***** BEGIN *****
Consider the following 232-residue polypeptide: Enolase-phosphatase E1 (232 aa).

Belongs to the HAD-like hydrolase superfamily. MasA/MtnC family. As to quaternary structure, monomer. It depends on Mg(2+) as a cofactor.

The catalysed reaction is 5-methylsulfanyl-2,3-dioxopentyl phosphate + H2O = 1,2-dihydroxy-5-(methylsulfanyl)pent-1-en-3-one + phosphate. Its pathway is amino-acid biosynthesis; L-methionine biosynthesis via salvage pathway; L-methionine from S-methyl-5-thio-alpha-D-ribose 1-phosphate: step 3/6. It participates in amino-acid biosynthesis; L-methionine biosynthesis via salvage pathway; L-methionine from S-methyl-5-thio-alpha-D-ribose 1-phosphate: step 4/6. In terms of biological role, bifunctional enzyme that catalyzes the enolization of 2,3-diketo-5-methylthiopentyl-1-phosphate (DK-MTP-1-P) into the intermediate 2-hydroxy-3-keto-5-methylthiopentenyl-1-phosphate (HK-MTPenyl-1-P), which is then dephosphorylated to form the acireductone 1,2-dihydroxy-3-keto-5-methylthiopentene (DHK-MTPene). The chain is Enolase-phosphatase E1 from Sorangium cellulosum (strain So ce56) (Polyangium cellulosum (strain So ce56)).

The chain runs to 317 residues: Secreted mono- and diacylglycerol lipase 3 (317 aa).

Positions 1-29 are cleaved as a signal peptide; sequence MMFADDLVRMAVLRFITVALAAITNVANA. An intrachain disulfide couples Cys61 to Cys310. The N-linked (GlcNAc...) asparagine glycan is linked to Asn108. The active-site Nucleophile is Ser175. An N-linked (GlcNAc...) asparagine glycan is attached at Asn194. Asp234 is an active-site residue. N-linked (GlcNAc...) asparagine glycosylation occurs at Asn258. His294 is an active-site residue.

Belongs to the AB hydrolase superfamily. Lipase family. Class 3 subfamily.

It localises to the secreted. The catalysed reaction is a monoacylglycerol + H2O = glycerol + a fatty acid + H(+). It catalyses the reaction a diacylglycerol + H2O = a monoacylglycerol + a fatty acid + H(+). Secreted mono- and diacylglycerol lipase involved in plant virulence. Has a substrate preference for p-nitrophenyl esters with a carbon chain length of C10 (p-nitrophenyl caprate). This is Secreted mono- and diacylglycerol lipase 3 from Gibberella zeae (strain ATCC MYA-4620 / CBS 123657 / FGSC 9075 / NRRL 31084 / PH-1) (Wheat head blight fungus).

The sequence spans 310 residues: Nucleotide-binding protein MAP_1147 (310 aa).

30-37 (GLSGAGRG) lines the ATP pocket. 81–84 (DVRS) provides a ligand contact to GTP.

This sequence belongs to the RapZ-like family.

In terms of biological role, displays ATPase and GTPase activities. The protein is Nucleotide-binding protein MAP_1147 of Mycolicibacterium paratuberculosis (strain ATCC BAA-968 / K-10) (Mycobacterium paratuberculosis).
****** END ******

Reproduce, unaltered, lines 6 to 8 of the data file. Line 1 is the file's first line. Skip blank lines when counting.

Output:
Belongs to the AB hydrolase superfamily. Lipase family. Class 3 subfamily.

It localises to the secreted. The catalysed reaction is a monoacylglycerol + H2O = glycerol + a fatty acid + H(+). It catalyses the reaction a diacylglycerol + H2O = a monoacylglycerol + a fatty acid + H(+). Secreted mono- and diacylglycerol lipase involved in plant virulence. Has a substrate preference for p-nitrophenyl esters with a carbon chain length of C10 (p-nitrophenyl caprate). This is Secreted mono- and diacylglycerol lipase 3 from Gibberella zeae (strain ATCC MYA-4620 / CBS 123657 / FGSC 9075 / NRRL 31084 / PH-1) (Wheat head blight fungus).

The sequence spans 310 residues: Nucleotide-binding protein MAP_1147 (310 aa).